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Ch 28- Arthropods and Echinoderms

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1 Ch 28- Arthropods and Echinoderms
Phylum Arthropoda Most diverse and successful animals of all time Segmented body, tough exoskelton, jointed appendages Classified based on number and structure of their body segments and appendages Mouthparts Major groups include crustaceans, spiders and insects

2 Crustaceans Subphylum Crustacea Primarily aquatic
Crabs, shrimps, lobsters, crayfishes and barnacles Have 2 pairs of antennae, 2 or 3 body sections, and chewing mouthparts- mandibles Body is divided into cephalothorax and abdomen 5 pairs of legs

3 Cephalothorax- formed by fusion of head with thorax
Thorax-body part lies just behind head where most internal organs are Abdomen- posterior part of arthropod’s body Carapace- part of exoskeleton that covers cephalothorax Mandible- mouthpart adapted for biting and grinding food Chelipeds- first pair of legs, have large claws for catching, picking up, crushing, and cutting food Swimmerets- flipperlike appendages used by decapods for swimming Barnacles- sessile, no abdominal segments and don’t use mandibles Attach themselves to rocks and marine animals

4 Spiders and Their Relatives
Subphylum Chelicerata- Chelicerates Horseshoe crabs, spiders, ticks, and scorpions 2 body sections- cephalothorax and abdomen 4 pairs of walking legs Lack antennae Book gills or book lungs Chelicerae- mouthpart that contains fangs, used for stabbing and paralyzing prey Pedipalps- long and modified for grabbing prey

5 Horseshoe crabs- oldest living arthropods
Chelicerae 5 pairs of walking legs Long spikelike tail Spiders- largest group of arachnids Spin silk webs No teeth, paralyze prey and use digestive enzymes to break down prey’s tissue Spinnerets- organs that contain silk glands Video -- Black Widow: Most Venomous Spider in North America -- National Geographic Mites and ticks- often parasitic Chelicerae- needlelike structures used to pierce skin and suck blood Scorpians- widespread in warm areas Pedipalps enlarged into claws Venomous stinger Chew prey using chelicerae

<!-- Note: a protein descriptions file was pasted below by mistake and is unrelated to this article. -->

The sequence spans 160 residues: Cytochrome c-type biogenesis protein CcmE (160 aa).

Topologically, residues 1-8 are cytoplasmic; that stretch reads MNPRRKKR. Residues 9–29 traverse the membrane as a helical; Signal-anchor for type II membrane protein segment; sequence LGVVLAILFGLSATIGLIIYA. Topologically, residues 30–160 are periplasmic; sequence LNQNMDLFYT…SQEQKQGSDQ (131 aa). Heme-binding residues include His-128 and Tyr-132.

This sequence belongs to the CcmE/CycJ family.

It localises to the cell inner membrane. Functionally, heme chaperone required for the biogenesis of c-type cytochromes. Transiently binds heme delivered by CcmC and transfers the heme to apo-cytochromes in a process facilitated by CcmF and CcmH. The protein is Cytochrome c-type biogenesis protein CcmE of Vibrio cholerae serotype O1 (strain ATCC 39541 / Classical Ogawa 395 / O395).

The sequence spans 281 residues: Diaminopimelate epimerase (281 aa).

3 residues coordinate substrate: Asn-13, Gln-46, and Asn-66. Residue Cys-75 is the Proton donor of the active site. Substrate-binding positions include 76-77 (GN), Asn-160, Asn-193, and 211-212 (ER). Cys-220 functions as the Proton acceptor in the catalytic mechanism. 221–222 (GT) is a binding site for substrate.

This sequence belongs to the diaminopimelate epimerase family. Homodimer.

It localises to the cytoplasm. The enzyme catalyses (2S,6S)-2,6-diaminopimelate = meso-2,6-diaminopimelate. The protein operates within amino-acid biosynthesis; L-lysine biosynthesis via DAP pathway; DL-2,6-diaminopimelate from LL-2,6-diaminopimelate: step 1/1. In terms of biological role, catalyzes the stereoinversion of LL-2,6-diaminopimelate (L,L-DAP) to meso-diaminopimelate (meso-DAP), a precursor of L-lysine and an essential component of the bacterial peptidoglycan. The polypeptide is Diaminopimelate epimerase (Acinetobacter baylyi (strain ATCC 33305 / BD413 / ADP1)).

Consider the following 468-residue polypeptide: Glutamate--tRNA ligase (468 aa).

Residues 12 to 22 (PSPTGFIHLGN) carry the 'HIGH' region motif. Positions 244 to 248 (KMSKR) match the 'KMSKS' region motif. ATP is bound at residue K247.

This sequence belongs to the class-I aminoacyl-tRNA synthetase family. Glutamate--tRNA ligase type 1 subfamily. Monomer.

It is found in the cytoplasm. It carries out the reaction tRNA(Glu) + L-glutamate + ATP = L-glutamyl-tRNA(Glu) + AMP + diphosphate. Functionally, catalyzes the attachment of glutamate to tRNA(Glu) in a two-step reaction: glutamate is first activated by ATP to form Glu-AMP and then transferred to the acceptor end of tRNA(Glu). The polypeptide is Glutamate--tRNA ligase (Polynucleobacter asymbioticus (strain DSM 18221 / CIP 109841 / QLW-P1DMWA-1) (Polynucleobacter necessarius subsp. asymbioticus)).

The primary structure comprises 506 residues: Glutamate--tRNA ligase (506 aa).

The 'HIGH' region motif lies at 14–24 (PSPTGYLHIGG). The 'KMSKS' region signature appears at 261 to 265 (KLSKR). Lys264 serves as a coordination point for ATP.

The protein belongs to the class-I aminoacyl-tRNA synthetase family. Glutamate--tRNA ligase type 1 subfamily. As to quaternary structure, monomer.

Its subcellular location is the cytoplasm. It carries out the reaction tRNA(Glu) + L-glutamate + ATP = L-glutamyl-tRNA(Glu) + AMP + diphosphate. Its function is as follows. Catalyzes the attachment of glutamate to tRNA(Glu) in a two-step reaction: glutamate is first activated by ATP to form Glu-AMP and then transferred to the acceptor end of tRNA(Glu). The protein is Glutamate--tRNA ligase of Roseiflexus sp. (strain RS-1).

6 Insects and their Relatives
Subphylum Uniramia or uniramians- centipedes, millipedes, and insects Most species of all animals Jaws, one pair of antennae, unbranched appendages Centipedes- class Chilopoda Few to 100 pairs of legs One pair per body segment Carnivores Moist or humid areas Millipedes- class Diplopoda 2 pairs per body segment Feed on dead, decaying plant material

7 Sec 3- Insects What are the distinguishing features of insects?
Body divided into 3 parts- head, thorax, and abdomen 3 pairs of legs attached to thorax

8 Metamorphosis Process of changing shape and form
Under go either incomplete or complete metamorphosis Incomplete metamorphosis- immature forms of insects look very much like adults Nymphs- immature forms of adult insects Lack functional sexual organs and wings Complete metamorphosis- eggs hatch into larvae, look and act nothing like their parents and feed in different ways Larva- look and act nothing like parents, feed in different ways and grow rapidly, molt a few times Pupa- insect changes from larva to adult Video -- Animals, Travel, Kids -- National Geographic

9 Sec 4- Echinoderms What are the distinguishing features of echinoderms? Spiny skin, internal skeleton, water vascular system, tube feet Most exhibit 5-part radial symmetry Phylum Echinodermata Endoskeleton- an internal skeleton formed of hardened plates of calcium carbonate Live only in the sea Deuterostomes

10 Water vascular system- system of internal tubes, carries out many essential functions- respiration, circulation, movement Madreporite- sievelike structure through which water vascular system opens to outside Tube foot- structure that operates like suction cup, allows echinoderms to walk and pull open shells

11 Groups of Echinoderms 7000 species of echinoderms Live in oceans
Sea urchins and sand dollars, brittle stars, sea cucumbers, sea stars, sea lilies, and feather stars

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